Frequently Asked Questions How do I fix “Some settings are managed by your organization” in Windows?

“Some settings are managed by your organization” is an error status similar to “This setting is managed by your administrator.” It affects Windows Pro/Enterprise/Education users as a few policies are enforced bypassing their user privilege status. The only way to fix this status is to use the Local Group Policy Editor where the user needs to reset any misconfiguration in Windows Defender policies for their devices.

If you don’t have access to the Local Group Policy Editor app, contact a system administrator for help fixing the problem.

How do I fix other Windows administration problems?

The only way to fix any Windows administration issues is to ensure that you’ve indeed logged in as an administrator. This may require deleting any hidden local accounts from your User Account Control (UAC). All of them can be accessed from the Run command menu, by typing Win + R and then entering netplwiz.

Image credit: geralt via Pixabay All screenshots by Sayak Boral

Sayak Boral

Sayak Boral is a technology writer with over eleven years of experience working in different industries including semiconductors, IoT, enterprise IT, telecommunications OSS/BSS, and network security. He has been writing for MakeTechEasier on a wide range of technical topics including Windows, Android, Internet, Hardware Guides, Browsers, Software Tools, and Product Reviews.

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How To Change Youtube Video Privacy Setting?

YouTube is a well-known online video streaming platform on the internet used by millions of users to watch different types of videos. As a creator, YouTube is a great way to showcase your content. But sometimes you don’t want the entire YouTube audience to view them. As the owner of a channel on YouTube, you can change your YouTube video privacy settings and control where your videos can appear and who can watch them. But how to decide? First, you need to think about the level of security you want for your videos. Do you just want family, friends and relatives to see them or do you want to make it public? Do you have a business and you want to share a webinar with a definite number of viewers? Are you comfortable sharing your video links with prospective customers or your friends? There are many questions to solve here., so let’s take a closer look.

Privacy settings on YouTube allow you to control who can see your videos and who cannot. There are three settings available – Public, unlisted, and private. Let’s study them one by one:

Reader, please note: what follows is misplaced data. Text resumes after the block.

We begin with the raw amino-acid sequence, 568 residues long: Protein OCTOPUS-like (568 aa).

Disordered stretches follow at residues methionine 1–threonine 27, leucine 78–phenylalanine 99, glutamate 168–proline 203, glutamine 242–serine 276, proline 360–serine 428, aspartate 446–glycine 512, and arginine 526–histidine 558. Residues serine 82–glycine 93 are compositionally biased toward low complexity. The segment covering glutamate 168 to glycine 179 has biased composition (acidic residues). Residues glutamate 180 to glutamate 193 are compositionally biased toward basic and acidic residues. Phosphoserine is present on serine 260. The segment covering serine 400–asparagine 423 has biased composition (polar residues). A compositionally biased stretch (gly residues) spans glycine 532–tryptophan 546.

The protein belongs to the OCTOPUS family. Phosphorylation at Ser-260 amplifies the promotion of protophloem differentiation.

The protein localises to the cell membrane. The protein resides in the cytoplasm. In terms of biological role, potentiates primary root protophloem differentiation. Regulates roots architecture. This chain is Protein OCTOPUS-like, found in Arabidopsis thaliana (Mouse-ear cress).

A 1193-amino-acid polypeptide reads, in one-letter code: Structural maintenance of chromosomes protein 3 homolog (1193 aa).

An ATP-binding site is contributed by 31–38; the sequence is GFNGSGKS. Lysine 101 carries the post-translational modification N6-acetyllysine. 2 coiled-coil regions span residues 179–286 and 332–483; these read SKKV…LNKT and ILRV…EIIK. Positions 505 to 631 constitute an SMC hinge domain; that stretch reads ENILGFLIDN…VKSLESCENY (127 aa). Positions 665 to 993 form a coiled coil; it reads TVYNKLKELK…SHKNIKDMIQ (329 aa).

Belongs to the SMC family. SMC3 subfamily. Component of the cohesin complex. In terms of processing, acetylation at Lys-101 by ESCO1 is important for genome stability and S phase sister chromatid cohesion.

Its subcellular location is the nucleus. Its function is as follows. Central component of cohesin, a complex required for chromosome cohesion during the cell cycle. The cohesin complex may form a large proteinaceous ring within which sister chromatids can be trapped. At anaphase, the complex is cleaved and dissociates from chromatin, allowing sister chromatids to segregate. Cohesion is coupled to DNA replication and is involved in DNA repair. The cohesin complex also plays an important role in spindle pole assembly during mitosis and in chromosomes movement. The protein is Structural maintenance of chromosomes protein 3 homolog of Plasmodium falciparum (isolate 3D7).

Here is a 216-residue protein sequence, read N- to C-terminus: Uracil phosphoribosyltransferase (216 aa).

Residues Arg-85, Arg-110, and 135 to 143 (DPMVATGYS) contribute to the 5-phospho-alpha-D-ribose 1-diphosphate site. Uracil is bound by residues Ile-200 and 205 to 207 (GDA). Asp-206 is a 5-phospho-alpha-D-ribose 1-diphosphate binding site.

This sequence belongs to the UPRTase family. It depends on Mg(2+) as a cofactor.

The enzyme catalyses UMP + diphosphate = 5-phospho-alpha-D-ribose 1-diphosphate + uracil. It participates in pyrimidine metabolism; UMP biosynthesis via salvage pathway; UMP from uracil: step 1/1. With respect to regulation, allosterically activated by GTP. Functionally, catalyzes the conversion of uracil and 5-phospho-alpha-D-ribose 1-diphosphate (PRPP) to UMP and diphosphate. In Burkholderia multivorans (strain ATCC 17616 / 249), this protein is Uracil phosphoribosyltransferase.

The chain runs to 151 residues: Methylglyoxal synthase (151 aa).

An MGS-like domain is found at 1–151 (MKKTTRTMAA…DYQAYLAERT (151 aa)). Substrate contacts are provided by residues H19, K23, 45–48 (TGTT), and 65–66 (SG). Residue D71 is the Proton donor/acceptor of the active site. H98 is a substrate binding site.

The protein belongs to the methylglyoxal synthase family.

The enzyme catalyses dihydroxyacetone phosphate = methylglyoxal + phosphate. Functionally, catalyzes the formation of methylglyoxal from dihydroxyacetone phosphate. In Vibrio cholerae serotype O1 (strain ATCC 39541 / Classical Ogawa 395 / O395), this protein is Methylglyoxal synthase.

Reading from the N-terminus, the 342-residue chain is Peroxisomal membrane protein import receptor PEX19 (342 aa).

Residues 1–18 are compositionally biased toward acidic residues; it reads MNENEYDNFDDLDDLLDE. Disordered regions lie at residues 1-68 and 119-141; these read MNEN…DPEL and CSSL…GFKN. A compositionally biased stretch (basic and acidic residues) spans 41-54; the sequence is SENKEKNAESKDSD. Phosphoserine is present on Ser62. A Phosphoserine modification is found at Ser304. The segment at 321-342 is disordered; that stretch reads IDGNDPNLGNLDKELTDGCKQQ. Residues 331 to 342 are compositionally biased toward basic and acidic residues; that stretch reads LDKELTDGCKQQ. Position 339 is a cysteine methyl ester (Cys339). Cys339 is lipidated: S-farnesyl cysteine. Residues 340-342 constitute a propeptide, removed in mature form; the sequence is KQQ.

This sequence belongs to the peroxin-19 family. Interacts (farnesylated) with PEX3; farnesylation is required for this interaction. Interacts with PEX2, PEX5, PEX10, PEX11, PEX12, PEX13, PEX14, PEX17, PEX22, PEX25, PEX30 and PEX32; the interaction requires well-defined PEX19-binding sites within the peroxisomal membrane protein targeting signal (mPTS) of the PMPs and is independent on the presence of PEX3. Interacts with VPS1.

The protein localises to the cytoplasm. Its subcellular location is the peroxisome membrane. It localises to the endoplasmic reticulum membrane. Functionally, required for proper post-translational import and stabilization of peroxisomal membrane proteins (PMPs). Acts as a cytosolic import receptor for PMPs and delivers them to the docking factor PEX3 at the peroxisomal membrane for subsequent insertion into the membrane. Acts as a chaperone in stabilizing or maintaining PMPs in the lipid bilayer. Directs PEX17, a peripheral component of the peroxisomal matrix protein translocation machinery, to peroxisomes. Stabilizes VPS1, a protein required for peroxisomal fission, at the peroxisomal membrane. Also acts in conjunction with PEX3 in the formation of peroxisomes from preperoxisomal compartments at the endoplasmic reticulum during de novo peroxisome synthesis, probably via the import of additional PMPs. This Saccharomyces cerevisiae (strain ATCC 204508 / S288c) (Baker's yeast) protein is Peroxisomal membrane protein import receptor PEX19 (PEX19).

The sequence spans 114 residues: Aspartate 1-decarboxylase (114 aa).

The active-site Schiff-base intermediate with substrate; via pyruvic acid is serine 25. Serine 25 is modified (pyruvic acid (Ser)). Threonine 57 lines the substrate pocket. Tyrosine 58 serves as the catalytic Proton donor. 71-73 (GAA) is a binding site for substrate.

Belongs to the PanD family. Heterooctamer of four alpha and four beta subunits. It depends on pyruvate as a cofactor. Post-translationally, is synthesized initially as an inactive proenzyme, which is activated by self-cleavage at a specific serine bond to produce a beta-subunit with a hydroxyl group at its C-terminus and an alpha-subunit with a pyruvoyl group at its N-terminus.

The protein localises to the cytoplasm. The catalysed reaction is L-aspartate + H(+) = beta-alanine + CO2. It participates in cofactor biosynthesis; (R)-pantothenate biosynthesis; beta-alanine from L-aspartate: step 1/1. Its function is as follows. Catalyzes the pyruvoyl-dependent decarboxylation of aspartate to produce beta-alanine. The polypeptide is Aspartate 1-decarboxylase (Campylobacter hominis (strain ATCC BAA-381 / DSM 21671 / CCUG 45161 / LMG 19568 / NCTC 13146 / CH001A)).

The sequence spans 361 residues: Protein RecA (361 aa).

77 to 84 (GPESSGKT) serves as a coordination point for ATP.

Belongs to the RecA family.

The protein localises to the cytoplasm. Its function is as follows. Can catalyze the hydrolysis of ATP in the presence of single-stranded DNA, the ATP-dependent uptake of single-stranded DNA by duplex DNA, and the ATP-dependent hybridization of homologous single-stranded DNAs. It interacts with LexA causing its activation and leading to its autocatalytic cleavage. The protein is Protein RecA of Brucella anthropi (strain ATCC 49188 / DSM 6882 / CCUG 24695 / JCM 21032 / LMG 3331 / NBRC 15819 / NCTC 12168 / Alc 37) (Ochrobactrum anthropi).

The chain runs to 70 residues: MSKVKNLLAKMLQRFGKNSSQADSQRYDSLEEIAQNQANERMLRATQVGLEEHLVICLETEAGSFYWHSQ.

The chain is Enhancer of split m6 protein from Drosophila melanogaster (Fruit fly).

The YouTube public setting is the default privacy setting for all videos. As a creator, if you are comfortable that everyone can view your videos, and you have no objection to them coming up in Google search results, stick with the public setting.

Advantages of Public settings

A huge subscriber count is great for a business, it can attract more customers.

It creates effective brand awareness.

It’s profitable with the right company or creative strategy.

It can make you a superstar on YouTube.


The private option makes your video, the most secure type of video on YouTube. They are only visible to people (up to 50) that are invited by you. Private videos don’t appear in video recommendations and search results.

Invitees can’t share the video with other people. Also, even if someone shares the link, others still can’t see the video unless they have the invite.

Advantages of Private settings

Sharing videos only with loved ones.

Your private video library.

Storing company information and only showing it to company employees.

Great place to store your videos saving phone memory.


The YouTube’s unlisted video setting is somewhat between private and public settings. Unlisted videos are invisible in search results, subscriber feeds and suggestions. However, in unlisted videos, anyone who has the link can see and share your video.

Advantages of Unlisted settings

If you want to share your videos with a huge group, but don’t want them to appear in search results, then YouTube unlisted is the best choice for you.

It’s great for co-worker feedback.

Sharing your portfolio with prospective employers.

Field testing a potential public video.

Cleaning your YouTube page.

How to Change Privacy Settings?

YouTube video privacy can be changed in two ways. Firstly, at the time you upload your video. Secondly, you can also edit the previous videos uploaded. Let’s study both the method step-by-step −


Follow the method mentioned below stepwise to set video privacy settings on YouTube videos −

In the Visibility option, you have Save or Publish heading and it has three options. Select that who can see you video your video.


Follow the method mentioned below stepwise to edit old uploaded video privacy settings from unlisted to other choices –

The channel content page will open, check the video you want to edit.

A drop-down will open having three options private, Unlisted and public. Select your choice.


Changing the privacy setting on YouTube videos is a very simple process and a helpful tool to allow the creators to control the audience.

Protecting privacy is important when we are on the internet. Everyone wants to enjoy the freedom to create and enjoy without intrusion from unwanted users. YouTube private and unlisted provide a barrier from the public whereas public setting gives your video unlimited audiences. But ultimately, it’s you to decide which level of security you need for your content.